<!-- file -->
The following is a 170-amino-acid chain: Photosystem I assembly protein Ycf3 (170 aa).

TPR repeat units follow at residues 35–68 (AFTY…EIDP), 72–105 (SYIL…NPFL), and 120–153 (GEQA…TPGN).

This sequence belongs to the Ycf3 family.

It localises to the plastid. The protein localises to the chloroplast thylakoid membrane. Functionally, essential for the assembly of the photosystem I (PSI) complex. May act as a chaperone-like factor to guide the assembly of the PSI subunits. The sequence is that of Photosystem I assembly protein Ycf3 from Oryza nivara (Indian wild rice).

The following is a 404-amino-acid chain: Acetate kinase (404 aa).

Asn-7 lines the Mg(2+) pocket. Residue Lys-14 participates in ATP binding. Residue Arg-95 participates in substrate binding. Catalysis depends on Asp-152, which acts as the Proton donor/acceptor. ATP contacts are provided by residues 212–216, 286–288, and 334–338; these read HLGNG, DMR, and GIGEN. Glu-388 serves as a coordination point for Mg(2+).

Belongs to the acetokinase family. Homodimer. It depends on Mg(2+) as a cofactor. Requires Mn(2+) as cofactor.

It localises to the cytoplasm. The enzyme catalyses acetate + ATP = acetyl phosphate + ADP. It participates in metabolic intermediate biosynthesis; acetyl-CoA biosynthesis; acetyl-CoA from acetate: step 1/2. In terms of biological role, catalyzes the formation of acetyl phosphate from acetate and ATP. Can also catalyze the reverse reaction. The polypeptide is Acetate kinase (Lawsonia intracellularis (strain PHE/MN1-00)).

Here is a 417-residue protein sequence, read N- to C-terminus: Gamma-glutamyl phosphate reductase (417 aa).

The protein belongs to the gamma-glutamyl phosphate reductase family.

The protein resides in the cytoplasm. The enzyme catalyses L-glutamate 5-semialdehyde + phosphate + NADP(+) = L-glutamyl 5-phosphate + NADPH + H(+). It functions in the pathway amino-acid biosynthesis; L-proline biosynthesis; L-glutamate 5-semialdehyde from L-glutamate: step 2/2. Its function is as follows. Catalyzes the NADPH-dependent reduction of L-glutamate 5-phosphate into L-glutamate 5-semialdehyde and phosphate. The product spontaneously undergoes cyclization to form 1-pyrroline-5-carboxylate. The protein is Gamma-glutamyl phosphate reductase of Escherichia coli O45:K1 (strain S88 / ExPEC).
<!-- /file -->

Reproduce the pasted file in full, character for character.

The following is a 170-amino-acid chain: Photosystem I assembly protein Ycf3 (170 aa).

TPR repeat units follow at residues 35–68 (AFTY…EIDP), 72–105 (SYIL…NPFL), and 120–153 (GEQA…TPGN).

This sequence belongs to the Ycf3 family.

It localises to the plastid. The protein localises to the chloroplast thylakoid membrane. Functionally, essential for the assembly of the photosystem I (PSI) complex. May act as a chaperone-like factor to guide the assembly of the PSI subunits. The sequence is that of Photosystem I assembly protein Ycf3 from Oryza nivara (Indian wild rice).

The following is a 404-amino-acid chain: Acetate kinase (404 aa).

Asn-7 lines the Mg(2+) pocket. Residue Lys-14 participates in ATP binding. Residue Arg-95 participates in substrate binding. Catalysis depends on Asp-152, which acts as the Proton donor/acceptor. ATP contacts are provided by residues 212–216, 286–288, and 334–338; these read HLGNG, DMR, and GIGEN. Glu-388 serves as a coordination point for Mg(2+).

Belongs to the acetokinase family. Homodimer. It depends on Mg(2+) as a cofactor. Requires Mn(2+) as cofactor.

It localises to the cytoplasm. The enzyme catalyses acetate + ATP = acetyl phosphate + ADP. It participates in metabolic intermediate biosynthesis; acetyl-CoA biosynthesis; acetyl-CoA from acetate: step 1/2. In terms of biological role, catalyzes the formation of acetyl phosphate from acetate and ATP. Can also catalyze the reverse reaction. The polypeptide is Acetate kinase (Lawsonia intracellularis (strain PHE/MN1-00)).

Here is a 417-residue protein sequence, read N- to C-terminus: Gamma-glutamyl phosphate reductase (417 aa).

The protein belongs to the gamma-glutamyl phosphate reductase family.

The protein resides in the cytoplasm. The enzyme catalyses L-glutamate 5-semialdehyde + phosphate + NADP(+) = L-glutamyl 5-phosphate + NADPH + H(+). It functions in the pathway amino-acid biosynthesis; L-proline biosynthesis; L-glutamate 5-semialdehyde from L-glutamate: step 2/2. Its function is as follows. Catalyzes the NADPH-dependent reduction of L-glutamate 5-phosphate into L-glutamate 5-semialdehyde and phosphate. The product spontaneously undergoes cyclization to form 1-pyrroline-5-carboxylate. The protein is Gamma-glutamyl phosphate reductase of Escherichia coli O45:K1 (strain S88 / ExPEC).